March 30th, 2009 - 8:13 pm ICT by IANS
By Arun Kumar
Washington, March 30 (IANS) A Chinese cyber-espionage network used sophisticated social and computer engineering techniques to trick the Dalai Lama’s office into downloading malicious software, according to a cyber security expert.
Researchers, based at the Munk Center for International Studies at the University of Toronto in Canada, Sunday reported that the spy ring had infiltrated computers and stolen documents from hundreds of government and private offices around the world, including those of the Indian embassy in Washington.
The software was attached to e-mails that purported to come from colleagues or contacts in the Tibetan movement, according to researcher Ross Anderson, professor of security engineering at the University of Cambridge Computer Laboratory, cited by the Washington Times Monday.
The software stole passwords and other information, which in turn gave the hackers access to the office’s e-mail system and documents stored on computers there.
“The intelligent and highly coordinated use of social engineering and [malicious software] techniques is extraordinarily effective,” Anderson told the Times, warning that the techniques involved could easily be used by cybercriminals to victimise major companies.
“It is only a matter of time before we see [these techniques] used by cybercriminals,” he said. “The existing accounting systems of Fortune 500 companies are designed to withstand one crooked person… or one compromised computer at a time,” he added, noting that the techniques employed against the Dalai Lama’s office enable hackers to compromise entire departments’ computer networks.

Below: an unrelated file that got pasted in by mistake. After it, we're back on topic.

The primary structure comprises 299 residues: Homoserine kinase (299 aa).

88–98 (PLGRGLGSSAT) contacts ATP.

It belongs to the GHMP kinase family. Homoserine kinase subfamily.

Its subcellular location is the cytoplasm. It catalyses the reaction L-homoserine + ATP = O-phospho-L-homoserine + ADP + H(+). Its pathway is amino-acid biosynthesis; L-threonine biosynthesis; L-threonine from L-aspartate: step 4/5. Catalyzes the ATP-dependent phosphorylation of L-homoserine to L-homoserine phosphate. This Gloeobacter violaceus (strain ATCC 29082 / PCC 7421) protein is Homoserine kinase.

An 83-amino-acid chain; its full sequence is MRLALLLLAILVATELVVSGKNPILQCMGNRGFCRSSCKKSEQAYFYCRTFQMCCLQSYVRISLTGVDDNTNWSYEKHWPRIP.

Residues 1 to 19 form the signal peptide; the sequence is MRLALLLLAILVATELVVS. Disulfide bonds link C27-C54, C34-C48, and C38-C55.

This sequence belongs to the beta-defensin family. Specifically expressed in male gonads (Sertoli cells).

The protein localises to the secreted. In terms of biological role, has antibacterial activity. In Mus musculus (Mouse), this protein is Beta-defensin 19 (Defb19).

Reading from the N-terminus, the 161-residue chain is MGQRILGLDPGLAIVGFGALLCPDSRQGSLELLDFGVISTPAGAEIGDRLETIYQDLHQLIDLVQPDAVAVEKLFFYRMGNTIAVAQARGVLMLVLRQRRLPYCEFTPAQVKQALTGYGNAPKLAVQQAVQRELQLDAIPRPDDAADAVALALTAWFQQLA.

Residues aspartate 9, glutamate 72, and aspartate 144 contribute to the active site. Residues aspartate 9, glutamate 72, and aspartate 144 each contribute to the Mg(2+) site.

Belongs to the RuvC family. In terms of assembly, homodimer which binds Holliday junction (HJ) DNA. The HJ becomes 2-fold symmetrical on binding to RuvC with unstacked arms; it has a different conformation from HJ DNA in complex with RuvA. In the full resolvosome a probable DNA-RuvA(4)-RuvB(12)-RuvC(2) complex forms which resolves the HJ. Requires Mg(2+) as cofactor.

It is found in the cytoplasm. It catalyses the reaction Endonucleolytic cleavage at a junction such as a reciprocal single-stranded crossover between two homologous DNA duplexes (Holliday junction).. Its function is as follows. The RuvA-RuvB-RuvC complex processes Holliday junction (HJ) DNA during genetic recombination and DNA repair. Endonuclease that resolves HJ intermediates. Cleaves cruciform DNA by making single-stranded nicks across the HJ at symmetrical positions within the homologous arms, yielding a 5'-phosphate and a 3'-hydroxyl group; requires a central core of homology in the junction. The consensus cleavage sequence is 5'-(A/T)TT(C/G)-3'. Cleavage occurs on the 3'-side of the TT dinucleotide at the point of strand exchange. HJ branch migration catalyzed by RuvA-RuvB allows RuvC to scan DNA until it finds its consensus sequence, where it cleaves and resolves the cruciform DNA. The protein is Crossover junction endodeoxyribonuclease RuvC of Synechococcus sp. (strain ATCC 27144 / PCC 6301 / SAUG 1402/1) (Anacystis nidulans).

After analysing the software, Anderson and his colleagues turned their data over to researchers at the Munk Center, which published its findings Sunday.
“There is no doubt that this is a Chinese state actor at work,” Anderson said. “There is a lot of concurrence between what we found on the ground and what is known about Chinese information-warfare capabilities and doctrine… The targets are a very good fit with Chinese strategic intelligence priorities.”
The Toronto researchers declined to be so definite about who was behind the attacks.
Former senior US cybersecurity official Greg Garcia was similarly cautious, telling the Times that “attribution is a hall of mirrors”.
“There are a whole range of complex technical and other questions that have to be resolved… before you start pointing fingers,” said Garcia, who was assistant secretary for cybersecurity and communications at the Department of Homeland Security from October 2006 to last December.
He said it was the prevalence of such threats “from all over the world” that led the Bush administration to launch the Comprehensive National Cyber Initiative last year. “Congress and the Obama administration need to use that momentum and accelerate funding and implementation,” he said. “This is a race being run on internet time.”